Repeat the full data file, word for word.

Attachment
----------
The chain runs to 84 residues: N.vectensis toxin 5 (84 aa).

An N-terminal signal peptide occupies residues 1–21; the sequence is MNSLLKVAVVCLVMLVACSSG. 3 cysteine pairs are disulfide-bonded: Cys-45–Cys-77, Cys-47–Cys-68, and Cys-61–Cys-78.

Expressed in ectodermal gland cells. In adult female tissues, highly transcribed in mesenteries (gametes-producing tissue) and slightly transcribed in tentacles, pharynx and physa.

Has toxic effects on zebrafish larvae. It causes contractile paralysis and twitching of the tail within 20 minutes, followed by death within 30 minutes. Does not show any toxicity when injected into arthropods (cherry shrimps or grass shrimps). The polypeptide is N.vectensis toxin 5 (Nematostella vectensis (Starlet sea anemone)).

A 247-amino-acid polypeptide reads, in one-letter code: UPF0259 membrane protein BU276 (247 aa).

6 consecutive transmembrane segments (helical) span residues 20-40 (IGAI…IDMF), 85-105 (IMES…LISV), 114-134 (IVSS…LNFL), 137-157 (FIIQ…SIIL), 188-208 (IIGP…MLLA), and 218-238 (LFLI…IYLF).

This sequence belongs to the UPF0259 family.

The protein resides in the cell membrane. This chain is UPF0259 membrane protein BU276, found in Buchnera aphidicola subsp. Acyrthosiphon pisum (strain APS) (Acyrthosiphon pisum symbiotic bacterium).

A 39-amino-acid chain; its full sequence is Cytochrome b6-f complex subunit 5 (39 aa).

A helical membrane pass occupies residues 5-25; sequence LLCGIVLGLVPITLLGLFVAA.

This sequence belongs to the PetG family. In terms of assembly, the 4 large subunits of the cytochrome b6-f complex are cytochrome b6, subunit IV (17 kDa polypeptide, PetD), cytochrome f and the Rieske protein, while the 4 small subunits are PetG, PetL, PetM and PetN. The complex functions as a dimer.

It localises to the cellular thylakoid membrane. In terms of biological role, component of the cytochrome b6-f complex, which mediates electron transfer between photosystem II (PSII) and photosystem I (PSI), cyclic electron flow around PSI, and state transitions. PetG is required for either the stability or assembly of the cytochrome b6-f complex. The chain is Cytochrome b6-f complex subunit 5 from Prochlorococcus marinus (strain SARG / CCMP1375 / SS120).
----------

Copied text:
The chain runs to 84 residues: N.vectensis toxin 5 (84 aa).

An N-terminal signal peptide occupies residues 1–21; the sequence is MNSLLKVAVVCLVMLVACSSG. 3 cysteine pairs are disulfide-bonded: Cys-45–Cys-77, Cys-47–Cys-68, and Cys-61–Cys-78.

Expressed in ectodermal gland cells. In adult female tissues, highly transcribed in mesenteries (gametes-producing tissue) and slightly transcribed in tentacles, pharynx and physa.

Has toxic effects on zebrafish larvae. It causes contractile paralysis and twitching of the tail within 20 minutes, followed by death within 30 minutes. Does not show any toxicity when injected into arthropods (cherry shrimps or grass shrimps). The polypeptide is N.vectensis toxin 5 (Nematostella vectensis (Starlet sea anemone)).

A 247-amino-acid polypeptide reads, in one-letter code: UPF0259 membrane protein BU276 (247 aa).

6 consecutive transmembrane segments (helical) span residues 20-40 (IGAI…IDMF), 85-105 (IMES…LISV), 114-134 (IVSS…LNFL), 137-157 (FIIQ…SIIL), 188-208 (IIGP…MLLA), and 218-238 (LFLI…IYLF).

This sequence belongs to the UPF0259 family.

The protein resides in the cell membrane. This chain is UPF0259 membrane protein BU276, found in Buchnera aphidicola subsp. Acyrthosiphon pisum (strain APS) (Acyrthosiphon pisum symbiotic bacterium).

A 39-amino-acid chain; its full sequence is Cytochrome b6-f complex subunit 5 (39 aa).

A helical membrane pass occupies residues 5-25; sequence LLCGIVLGLVPITLLGLFVAA.

This sequence belongs to the PetG family. In terms of assembly, the 4 large subunits of the cytochrome b6-f complex are cytochrome b6, subunit IV (17 kDa polypeptide, PetD), cytochrome f and the Rieske protein, while the 4 small subunits are PetG, PetL, PetM and PetN. The complex functions as a dimer.

It localises to the cellular thylakoid membrane. In terms of biological role, component of the cytochrome b6-f complex, which mediates electron transfer between photosystem II (PSII) and photosystem I (PSI), cyclic electron flow around PSI, and state transitions. PetG is required for either the stability or assembly of the cytochrome b6-f complex. The chain is Cytochrome b6-f complex subunit 5 from Prochlorococcus marinus (strain SARG / CCMP1375 / SS120).